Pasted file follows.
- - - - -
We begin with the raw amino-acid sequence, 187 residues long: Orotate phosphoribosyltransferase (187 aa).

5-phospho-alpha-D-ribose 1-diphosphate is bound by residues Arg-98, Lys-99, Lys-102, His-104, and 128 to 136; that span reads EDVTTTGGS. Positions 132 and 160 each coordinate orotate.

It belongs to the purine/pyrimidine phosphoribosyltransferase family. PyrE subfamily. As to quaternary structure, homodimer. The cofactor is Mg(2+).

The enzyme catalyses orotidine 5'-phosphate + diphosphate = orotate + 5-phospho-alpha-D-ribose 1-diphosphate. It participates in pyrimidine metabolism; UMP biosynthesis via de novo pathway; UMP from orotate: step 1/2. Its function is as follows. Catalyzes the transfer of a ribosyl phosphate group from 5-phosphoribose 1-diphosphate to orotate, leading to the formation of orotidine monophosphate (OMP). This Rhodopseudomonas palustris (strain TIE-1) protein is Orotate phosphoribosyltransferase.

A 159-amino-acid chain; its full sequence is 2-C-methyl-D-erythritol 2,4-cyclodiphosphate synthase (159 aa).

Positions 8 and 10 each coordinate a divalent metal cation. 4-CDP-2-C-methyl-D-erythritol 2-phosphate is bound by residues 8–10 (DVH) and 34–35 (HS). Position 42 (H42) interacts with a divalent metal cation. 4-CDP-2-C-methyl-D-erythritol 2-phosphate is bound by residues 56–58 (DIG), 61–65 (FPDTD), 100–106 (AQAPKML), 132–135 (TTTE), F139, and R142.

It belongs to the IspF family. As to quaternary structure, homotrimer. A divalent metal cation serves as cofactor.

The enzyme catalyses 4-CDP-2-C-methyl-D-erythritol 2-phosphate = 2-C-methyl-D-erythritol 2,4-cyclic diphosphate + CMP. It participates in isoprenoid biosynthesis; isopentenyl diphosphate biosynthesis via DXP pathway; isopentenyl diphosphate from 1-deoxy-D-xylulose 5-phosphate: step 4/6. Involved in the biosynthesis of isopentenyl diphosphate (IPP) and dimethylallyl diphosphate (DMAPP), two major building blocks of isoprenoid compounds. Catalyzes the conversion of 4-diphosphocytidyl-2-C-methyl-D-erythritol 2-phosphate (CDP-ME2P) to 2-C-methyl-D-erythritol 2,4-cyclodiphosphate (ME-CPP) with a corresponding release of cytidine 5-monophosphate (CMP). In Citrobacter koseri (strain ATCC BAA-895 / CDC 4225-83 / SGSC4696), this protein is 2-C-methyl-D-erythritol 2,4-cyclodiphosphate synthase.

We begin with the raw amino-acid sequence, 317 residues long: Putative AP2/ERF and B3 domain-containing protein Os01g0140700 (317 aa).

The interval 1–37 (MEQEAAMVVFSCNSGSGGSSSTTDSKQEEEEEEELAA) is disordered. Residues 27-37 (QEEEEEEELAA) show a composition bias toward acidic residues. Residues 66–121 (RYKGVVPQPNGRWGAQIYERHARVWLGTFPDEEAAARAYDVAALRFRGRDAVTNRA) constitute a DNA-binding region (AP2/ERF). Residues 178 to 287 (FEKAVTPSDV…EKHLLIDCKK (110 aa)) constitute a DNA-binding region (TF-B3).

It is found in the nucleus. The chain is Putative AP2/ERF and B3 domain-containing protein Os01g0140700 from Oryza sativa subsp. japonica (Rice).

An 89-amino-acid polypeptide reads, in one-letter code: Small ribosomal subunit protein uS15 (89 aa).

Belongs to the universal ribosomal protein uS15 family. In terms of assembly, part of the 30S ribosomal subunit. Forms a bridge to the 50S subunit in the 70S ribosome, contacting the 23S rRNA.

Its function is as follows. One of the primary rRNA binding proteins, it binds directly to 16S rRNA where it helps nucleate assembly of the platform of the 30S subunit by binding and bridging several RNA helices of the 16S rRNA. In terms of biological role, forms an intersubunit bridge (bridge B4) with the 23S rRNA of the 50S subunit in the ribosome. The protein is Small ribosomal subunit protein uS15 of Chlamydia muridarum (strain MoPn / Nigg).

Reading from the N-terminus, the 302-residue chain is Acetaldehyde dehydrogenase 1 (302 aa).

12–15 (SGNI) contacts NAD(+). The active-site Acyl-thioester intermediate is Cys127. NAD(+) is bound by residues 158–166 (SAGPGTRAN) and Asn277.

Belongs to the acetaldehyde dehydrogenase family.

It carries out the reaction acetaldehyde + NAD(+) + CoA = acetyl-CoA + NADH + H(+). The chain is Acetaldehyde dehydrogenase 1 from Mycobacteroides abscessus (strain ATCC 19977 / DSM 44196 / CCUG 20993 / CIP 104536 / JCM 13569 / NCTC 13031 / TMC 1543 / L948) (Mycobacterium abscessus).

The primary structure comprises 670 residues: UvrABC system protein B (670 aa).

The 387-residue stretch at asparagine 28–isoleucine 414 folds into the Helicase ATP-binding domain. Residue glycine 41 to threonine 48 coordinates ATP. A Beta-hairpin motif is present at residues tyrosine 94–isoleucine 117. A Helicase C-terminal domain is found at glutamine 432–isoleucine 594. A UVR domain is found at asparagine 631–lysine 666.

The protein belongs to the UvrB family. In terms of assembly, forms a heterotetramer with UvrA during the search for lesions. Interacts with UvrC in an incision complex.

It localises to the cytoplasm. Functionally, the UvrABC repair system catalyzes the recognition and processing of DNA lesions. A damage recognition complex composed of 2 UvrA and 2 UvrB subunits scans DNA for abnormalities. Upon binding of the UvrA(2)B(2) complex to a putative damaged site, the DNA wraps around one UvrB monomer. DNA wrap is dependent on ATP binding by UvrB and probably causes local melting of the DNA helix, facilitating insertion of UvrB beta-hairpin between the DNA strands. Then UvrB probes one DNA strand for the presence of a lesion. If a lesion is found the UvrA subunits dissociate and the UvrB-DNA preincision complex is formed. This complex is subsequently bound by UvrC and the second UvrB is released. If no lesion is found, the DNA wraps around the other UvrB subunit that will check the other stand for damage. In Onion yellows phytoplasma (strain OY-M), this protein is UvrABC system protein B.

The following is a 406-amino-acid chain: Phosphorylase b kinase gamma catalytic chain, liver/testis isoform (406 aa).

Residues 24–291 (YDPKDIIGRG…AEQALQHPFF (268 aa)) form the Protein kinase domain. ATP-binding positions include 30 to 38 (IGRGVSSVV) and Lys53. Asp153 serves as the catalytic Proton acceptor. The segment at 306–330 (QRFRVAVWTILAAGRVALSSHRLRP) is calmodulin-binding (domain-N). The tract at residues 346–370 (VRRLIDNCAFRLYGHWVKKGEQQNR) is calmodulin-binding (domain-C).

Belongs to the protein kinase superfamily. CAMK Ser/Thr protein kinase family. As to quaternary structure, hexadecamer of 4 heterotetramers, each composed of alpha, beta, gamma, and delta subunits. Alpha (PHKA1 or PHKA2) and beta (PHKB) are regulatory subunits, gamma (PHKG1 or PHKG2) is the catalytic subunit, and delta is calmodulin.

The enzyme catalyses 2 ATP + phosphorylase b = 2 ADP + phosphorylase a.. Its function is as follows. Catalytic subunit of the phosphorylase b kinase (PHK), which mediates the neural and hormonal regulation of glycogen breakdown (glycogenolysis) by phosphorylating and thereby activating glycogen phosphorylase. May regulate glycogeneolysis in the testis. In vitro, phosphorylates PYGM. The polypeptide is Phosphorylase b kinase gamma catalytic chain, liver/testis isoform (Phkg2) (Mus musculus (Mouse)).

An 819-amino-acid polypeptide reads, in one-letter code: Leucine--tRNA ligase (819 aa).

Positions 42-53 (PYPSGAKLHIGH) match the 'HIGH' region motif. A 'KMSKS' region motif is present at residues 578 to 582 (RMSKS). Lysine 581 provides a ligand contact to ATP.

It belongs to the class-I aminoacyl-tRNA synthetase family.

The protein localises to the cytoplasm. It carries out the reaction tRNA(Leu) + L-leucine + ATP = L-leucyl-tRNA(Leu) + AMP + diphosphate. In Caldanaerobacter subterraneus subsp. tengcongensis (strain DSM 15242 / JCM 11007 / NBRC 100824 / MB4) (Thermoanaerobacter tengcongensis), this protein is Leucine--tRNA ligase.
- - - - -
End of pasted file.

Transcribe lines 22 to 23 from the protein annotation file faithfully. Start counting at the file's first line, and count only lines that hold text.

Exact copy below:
It localises to the cytoplasm. Functionally, the UvrABC repair system catalyzes the recognition and processing of DNA lesions. A damage recognition complex composed of 2 UvrA and 2 UvrB subunits scans DNA for abnormalities. Upon binding of the UvrA(2)B(2) complex to a putative damaged site, the DNA wraps around one UvrB monomer. DNA wrap is dependent on ATP binding by UvrB and probably causes local melting of the DNA helix, facilitating insertion of UvrB beta-hairpin between the DNA strands. Then UvrB probes one DNA strand for the presence of a lesion. If a lesion is found the UvrA subunits dissociate and the UvrB-DNA preincision complex is formed. This complex is subsequently bound by UvrC and the second UvrB is released. If no lesion is found, the DNA wraps around the other UvrB subunit that will check the other stand for damage. In Onion yellows phytoplasma (strain OY-M), this protein is UvrABC system protein B.

The following is a 406-amino-acid chain: Phosphorylase b kinase gamma catalytic chain, liver/testis isoform (406 aa).